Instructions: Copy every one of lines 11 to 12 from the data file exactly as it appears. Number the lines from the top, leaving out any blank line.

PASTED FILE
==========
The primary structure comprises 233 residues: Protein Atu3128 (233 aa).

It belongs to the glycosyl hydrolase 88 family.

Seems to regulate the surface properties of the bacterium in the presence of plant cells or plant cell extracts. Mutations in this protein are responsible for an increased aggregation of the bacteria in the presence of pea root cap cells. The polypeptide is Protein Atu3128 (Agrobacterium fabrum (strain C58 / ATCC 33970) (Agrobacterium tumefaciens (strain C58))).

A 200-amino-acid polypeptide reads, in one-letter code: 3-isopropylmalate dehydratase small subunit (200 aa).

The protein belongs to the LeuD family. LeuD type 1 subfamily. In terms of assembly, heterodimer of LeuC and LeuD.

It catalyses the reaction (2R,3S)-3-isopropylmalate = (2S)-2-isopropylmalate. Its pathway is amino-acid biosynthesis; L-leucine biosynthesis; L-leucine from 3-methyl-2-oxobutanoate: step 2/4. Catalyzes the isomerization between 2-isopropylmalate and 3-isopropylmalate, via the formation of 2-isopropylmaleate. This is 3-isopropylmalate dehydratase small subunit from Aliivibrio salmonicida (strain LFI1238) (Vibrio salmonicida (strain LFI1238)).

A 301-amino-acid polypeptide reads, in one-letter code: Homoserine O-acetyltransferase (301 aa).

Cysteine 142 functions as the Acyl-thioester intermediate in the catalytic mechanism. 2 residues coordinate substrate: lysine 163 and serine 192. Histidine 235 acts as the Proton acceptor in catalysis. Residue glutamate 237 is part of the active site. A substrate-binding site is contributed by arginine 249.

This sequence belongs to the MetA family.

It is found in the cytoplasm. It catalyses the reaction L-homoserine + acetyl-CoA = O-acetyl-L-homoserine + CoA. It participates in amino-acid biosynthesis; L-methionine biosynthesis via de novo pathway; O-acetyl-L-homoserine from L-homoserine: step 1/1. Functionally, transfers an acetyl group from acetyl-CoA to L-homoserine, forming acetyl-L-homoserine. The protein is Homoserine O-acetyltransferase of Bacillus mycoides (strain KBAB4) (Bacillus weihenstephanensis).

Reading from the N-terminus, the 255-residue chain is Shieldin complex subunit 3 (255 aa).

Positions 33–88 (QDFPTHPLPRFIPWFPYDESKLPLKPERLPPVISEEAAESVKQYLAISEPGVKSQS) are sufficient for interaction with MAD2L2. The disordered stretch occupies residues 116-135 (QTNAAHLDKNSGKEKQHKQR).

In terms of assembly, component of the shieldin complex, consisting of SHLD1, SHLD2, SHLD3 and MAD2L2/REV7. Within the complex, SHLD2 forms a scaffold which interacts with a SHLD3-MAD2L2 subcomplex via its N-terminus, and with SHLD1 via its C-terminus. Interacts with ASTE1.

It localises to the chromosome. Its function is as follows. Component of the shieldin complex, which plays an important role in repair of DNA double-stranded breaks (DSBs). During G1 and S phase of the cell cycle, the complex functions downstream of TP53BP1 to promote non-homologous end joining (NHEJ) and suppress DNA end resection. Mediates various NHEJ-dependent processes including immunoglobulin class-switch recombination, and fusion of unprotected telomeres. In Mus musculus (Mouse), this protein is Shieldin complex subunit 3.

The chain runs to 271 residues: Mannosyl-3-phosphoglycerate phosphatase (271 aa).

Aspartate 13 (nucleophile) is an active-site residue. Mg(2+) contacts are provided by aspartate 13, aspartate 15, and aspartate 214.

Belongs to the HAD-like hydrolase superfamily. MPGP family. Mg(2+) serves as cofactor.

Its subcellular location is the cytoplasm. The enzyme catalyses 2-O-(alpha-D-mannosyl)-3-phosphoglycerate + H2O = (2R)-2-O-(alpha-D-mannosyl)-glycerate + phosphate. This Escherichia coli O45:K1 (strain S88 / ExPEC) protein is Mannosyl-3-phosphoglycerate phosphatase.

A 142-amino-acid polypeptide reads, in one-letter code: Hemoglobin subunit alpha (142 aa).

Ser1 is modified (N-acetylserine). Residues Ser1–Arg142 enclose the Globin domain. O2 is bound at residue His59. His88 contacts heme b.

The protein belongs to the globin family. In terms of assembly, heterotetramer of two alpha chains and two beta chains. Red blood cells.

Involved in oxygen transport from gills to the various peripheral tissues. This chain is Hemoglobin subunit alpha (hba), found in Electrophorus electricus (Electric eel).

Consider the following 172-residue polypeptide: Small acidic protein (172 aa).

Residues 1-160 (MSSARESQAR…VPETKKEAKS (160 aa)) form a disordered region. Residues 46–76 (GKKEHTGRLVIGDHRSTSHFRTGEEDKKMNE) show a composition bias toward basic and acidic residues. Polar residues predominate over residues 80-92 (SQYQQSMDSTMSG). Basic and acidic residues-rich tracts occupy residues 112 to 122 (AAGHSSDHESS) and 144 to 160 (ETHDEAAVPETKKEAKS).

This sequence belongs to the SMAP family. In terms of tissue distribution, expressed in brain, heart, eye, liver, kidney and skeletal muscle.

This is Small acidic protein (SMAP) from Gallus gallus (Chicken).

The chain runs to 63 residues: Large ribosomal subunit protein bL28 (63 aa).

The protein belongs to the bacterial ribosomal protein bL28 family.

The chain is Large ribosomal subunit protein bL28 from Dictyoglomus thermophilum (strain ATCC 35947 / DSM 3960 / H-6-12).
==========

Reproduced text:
Reading from the N-terminus, the 255-residue chain is Shieldin complex subunit 3 (255 aa).

Positions 33–88 (QDFPTHPLPRFIPWFPYDESKLPLKPERLPPVISEEAAESVKQYLAISEPGVKSQS) are sufficient for interaction with MAD2L2. The disordered stretch occupies residues 116-135 (QTNAAHLDKNSGKEKQHKQR).